Dribbling With A Purpose

posted in: Basketball | 0

Dribbling is one of the most overrated aspects of basketball. I don’t want to confuse anyone with this statement because dribbling is very important to the game of basketball. Developing solid and fundamental dribbling and ball handling skills is necessary to be a complete player. The reason I believe it is overrated is because of the manner in which the dribble is utilized. There is too much dribbling in the game today. It is important to dribble with a purpose when you are playing basketball.
I think anyone who has played basketball has probably been guilty of unnecessary dribbling at some point or another. As someone who loves dribbling the basketball, I know I have been guilty of this on many occasions. I understand firsthand how over dribbling can affect the flow of a basketball game. When one player is dribbling the air out of the basketball, everyone else is typically standing around, waiting for him or her to do something. There is not enough screening, cutting, and overall movement. This is detrimental to the team chemistry during a basketball game. The offense becomes stagnant. Team members become agitated because one person is dribbling too much. It is not a desirable situation for any basketball team.
Unnecessary dribbling leads to bad habits. I have coached and officiated a lot of youth basketball in both the United States and abroad in Europe. The one thing I have observed from approximately 99% of youth basketball players is that when they catch the basketball, the first thing they do is put the head down and dribble the ball on the floor. It is as if they are programmed to do it. They do it without thinking. Catch and immediately dribble. Sometimes it is necessary to catch and go, but that is a skill that is developed over time with excellent court awareness. Youth basketball players catch and dribble because they haven’t been properly coached, or because they haven’t implemented their coaches’ advice into game scenarios.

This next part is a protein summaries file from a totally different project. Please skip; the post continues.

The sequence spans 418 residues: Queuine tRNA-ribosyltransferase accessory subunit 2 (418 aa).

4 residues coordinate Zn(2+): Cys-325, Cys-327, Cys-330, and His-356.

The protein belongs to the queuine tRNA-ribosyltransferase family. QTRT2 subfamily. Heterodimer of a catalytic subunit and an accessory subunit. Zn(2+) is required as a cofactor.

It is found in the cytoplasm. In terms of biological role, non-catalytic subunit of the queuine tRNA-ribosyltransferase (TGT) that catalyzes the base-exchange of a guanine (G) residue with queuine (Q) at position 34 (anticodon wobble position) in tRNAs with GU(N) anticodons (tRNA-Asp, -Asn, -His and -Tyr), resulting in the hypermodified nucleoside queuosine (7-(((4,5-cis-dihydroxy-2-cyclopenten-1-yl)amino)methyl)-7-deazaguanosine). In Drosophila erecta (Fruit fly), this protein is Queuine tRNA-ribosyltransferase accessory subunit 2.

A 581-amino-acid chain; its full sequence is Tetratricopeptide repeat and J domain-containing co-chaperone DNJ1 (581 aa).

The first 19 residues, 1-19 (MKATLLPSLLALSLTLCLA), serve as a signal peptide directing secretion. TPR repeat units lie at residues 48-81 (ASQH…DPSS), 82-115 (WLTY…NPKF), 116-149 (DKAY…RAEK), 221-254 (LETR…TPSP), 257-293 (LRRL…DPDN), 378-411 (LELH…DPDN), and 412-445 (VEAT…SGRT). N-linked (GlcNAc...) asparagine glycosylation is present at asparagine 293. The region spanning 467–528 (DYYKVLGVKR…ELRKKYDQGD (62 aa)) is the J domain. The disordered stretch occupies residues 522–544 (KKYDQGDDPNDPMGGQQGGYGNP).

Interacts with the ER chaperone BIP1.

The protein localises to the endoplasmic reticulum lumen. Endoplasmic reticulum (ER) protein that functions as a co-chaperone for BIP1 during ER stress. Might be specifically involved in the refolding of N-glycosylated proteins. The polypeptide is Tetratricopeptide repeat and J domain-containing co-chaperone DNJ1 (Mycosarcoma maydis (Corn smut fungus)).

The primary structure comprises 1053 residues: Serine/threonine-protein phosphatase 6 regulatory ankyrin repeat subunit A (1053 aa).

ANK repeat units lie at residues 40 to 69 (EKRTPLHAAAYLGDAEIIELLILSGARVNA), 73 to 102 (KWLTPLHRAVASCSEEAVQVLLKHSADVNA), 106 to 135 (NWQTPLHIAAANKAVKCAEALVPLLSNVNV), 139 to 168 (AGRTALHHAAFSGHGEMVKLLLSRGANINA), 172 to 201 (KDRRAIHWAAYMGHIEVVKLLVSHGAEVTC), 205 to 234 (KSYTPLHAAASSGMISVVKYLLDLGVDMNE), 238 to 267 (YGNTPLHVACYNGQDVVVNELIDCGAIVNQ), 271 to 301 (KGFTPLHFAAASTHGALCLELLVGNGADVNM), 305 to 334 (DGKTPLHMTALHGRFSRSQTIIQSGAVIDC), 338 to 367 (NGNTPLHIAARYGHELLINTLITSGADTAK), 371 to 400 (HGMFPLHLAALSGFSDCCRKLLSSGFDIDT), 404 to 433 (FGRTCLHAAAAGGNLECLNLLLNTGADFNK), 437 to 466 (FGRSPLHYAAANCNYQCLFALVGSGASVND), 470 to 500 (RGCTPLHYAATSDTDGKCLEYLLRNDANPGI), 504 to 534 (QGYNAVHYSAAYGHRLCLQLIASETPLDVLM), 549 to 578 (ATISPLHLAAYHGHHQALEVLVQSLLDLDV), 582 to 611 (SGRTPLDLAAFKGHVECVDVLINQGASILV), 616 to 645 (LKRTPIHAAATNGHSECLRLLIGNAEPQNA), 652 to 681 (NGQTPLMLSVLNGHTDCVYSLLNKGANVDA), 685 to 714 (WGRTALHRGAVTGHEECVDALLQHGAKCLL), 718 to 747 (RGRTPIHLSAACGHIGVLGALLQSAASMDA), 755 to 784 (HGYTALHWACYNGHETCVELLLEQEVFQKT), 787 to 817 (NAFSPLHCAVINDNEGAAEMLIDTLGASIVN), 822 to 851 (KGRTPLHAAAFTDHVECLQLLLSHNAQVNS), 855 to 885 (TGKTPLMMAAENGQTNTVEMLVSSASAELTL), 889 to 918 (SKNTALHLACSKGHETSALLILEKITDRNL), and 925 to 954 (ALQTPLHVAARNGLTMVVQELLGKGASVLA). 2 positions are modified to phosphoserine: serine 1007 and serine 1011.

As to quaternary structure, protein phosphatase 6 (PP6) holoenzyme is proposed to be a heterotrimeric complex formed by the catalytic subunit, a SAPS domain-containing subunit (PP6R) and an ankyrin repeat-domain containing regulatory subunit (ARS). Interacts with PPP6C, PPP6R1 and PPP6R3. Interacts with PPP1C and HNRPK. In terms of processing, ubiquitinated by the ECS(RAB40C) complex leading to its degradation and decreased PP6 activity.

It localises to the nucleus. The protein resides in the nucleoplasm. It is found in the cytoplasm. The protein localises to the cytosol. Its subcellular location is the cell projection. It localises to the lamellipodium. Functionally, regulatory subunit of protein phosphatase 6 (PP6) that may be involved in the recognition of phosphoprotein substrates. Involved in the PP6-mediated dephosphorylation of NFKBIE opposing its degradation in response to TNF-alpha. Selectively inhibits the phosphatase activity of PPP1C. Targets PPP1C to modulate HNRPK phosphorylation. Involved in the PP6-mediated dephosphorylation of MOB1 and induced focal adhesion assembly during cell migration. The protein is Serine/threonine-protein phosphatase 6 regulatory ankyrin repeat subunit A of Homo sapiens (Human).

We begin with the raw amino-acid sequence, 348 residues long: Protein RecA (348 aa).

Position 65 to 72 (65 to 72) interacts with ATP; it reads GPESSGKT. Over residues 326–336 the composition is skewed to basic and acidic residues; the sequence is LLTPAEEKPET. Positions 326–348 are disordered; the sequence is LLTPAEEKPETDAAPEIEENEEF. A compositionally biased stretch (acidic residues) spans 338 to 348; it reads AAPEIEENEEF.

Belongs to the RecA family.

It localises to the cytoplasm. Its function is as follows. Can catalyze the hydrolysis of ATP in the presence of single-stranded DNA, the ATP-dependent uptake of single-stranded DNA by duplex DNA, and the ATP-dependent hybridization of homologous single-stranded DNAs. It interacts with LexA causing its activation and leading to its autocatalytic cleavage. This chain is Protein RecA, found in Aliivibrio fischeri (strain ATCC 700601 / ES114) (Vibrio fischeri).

In order to stress dribbling with a purpose, I suggest using some basic drills in training sessions. Youth players need a lot of drills where there is a limit to how many dribbles they can take. If they take more than the allotted number of dribbles, it is a turnover and the other team or other player gets the ball. Dribble limits can be implemented in one-on-one drills, as well as team situations. Players are forced to adhere to dribble limits in these situations because they are going to be more aware of their dribbles. They won’t catch and dribble without a purpose for fear that they will lose the ball. Other useful drills include pivot drills. Basketball players who learn how to effectively use pivots tend to not dribble unnecessarily. They will find ways to get to the basket in the most efficient way possible. They will discover ways to beat their defender without dribbling incessantly. They will realize that they can be as effective without the dribble as they are with it.
I want to point out that these are not merely drills for youth players to utilize. I have played with plenty of players in college and professionally who dribble too much. If you can begin to eliminate this habit of over dribbling when players are younger than they hopefully they will experience the benefits as they progress. When players get older and stronger, dribbling with a purpose becomes easier, as they are able to stretch their dribbles out further.

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